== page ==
Now I have always recognized that my fatal flaw is that I believe myself to be smarter than most people I know (which honestly isn’t that off base because most people I know are fucking idiots) truth be told I’m not allllllwaysss the brightest bulb on the Hanukkah tree. Especially when it comes to things that require common sense. With that being said, I thought this assignment sounded easy enough, and I quickly ordered the blank checks off Amazon. The only problem was, the checks would not arrive for a few days.
When I told my future boss this information, his tone changed entirely and he seemed to grow pretty.. impatient. At this point we had advanced beyond communicating via gmail and he was now texting me from a number which had an area code I did not recognize. I wish to God I still had the texts, but they went something like this:
Me: Hi there! I have ordered the checks and they’ll be arriving on Sunday, so the task should be completed by Monday the latest- just wanted to give you the update!
Prominent Businessman: What? That is too late!!!! Can you get the checks sooner?????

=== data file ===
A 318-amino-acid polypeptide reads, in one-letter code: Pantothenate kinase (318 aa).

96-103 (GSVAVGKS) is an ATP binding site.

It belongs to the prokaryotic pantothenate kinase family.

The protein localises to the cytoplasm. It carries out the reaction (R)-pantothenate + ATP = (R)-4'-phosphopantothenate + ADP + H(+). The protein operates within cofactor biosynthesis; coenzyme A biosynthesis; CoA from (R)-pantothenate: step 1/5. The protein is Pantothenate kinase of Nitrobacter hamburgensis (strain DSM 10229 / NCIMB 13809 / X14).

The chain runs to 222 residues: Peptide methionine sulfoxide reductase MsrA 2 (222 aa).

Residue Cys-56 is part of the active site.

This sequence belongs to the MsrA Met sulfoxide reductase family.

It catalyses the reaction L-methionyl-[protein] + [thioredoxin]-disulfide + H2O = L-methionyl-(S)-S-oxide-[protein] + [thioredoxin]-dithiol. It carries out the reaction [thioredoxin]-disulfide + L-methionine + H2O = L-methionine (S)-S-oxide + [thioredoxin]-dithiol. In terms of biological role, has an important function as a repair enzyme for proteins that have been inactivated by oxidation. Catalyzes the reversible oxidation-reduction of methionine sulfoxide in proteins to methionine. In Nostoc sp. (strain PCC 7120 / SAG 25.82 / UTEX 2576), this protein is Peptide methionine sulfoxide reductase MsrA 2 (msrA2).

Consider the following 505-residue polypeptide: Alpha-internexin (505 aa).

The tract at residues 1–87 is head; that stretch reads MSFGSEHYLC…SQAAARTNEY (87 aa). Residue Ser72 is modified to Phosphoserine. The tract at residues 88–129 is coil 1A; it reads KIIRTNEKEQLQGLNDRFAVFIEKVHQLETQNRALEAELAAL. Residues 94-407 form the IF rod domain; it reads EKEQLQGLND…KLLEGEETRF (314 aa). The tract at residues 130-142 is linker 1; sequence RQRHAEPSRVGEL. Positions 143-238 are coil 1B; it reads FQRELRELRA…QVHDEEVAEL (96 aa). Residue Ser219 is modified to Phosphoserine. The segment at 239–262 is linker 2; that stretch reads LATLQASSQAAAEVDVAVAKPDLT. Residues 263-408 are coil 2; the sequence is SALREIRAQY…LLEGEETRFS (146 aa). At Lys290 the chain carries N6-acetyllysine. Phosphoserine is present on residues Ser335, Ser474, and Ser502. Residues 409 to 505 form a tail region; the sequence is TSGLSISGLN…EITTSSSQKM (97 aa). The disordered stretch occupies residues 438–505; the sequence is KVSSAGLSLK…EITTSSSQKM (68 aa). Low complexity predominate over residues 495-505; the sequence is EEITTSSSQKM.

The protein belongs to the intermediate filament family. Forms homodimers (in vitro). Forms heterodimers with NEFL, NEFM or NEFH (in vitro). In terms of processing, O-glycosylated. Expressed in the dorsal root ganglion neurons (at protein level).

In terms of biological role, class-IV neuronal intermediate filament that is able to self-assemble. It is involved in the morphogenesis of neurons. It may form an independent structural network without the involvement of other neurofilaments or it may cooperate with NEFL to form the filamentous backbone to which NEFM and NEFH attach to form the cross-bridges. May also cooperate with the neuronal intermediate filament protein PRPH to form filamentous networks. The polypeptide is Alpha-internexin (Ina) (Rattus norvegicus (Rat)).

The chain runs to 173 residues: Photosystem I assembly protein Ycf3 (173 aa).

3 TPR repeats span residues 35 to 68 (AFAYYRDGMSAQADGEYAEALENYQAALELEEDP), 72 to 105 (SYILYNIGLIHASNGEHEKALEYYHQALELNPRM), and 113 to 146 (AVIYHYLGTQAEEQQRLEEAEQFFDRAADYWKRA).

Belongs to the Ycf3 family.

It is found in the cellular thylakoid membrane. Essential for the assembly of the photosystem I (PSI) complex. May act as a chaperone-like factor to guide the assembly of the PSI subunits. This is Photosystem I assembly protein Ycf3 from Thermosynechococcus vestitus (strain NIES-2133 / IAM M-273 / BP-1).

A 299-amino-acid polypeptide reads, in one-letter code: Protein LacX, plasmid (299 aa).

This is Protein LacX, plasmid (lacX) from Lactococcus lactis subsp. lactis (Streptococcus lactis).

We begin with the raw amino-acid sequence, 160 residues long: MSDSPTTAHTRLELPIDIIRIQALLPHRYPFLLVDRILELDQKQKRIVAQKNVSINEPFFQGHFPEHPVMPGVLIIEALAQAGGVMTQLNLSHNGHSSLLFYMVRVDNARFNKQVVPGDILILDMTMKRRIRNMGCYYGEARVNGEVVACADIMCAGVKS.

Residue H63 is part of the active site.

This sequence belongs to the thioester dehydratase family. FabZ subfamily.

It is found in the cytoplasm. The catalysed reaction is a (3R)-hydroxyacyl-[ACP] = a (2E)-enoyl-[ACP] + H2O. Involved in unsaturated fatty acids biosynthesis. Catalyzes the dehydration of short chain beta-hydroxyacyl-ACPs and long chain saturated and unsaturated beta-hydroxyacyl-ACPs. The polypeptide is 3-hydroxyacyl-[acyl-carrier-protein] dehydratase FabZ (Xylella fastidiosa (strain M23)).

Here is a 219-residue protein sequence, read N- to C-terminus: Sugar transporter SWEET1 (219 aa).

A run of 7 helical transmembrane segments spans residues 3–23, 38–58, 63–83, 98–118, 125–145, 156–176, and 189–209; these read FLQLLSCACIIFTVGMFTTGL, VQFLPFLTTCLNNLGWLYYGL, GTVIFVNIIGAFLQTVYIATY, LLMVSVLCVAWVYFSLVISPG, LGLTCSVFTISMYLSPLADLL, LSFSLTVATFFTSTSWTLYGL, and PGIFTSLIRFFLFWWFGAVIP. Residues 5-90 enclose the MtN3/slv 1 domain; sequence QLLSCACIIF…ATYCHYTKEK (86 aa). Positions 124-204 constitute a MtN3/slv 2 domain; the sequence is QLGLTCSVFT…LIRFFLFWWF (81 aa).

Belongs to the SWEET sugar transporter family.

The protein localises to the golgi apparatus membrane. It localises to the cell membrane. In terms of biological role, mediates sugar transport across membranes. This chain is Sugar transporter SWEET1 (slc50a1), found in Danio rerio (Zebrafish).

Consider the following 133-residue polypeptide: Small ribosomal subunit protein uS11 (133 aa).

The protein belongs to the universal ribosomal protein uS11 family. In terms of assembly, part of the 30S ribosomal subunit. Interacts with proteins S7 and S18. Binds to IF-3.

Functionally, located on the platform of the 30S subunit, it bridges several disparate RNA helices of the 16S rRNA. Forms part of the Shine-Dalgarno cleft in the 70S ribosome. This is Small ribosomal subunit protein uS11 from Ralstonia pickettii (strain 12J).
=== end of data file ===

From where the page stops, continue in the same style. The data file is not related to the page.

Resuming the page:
Me: I apologize, I ordered them off Amazon and that’s the earliest they can arrive.
Prominent Businessman: CAN YOU GO TO A NEARBY STATIONARY STORE???? THIS IS VERY IMPORTANT???
That night, I had dinner with my cousin Sarah and was beginning to grow increasingly uncomfortable with the many many spelling mistakes in P.B.’s text messages, as well as his intense conveyed urgency that I receive the checks and wire the money ASAP.
I had not yet told Sarah about my exciting new job and did not want to this pesky little detail to cast a shadow on what was meant to be a night of celebration. I began to tell her about my promising employment opportunity and the trial assignment before I noticed that she looked like she was going to choke to death on her rigatoni a la vodka.
“So basically, I’m going to try and go to like Walmart or something tomorrow and get the checks so I can just get this over with. I know forging someone’s signature is usually illegal but he told me that since he’s going to be my employer and he gave me written consent that I had nothing to worry a-“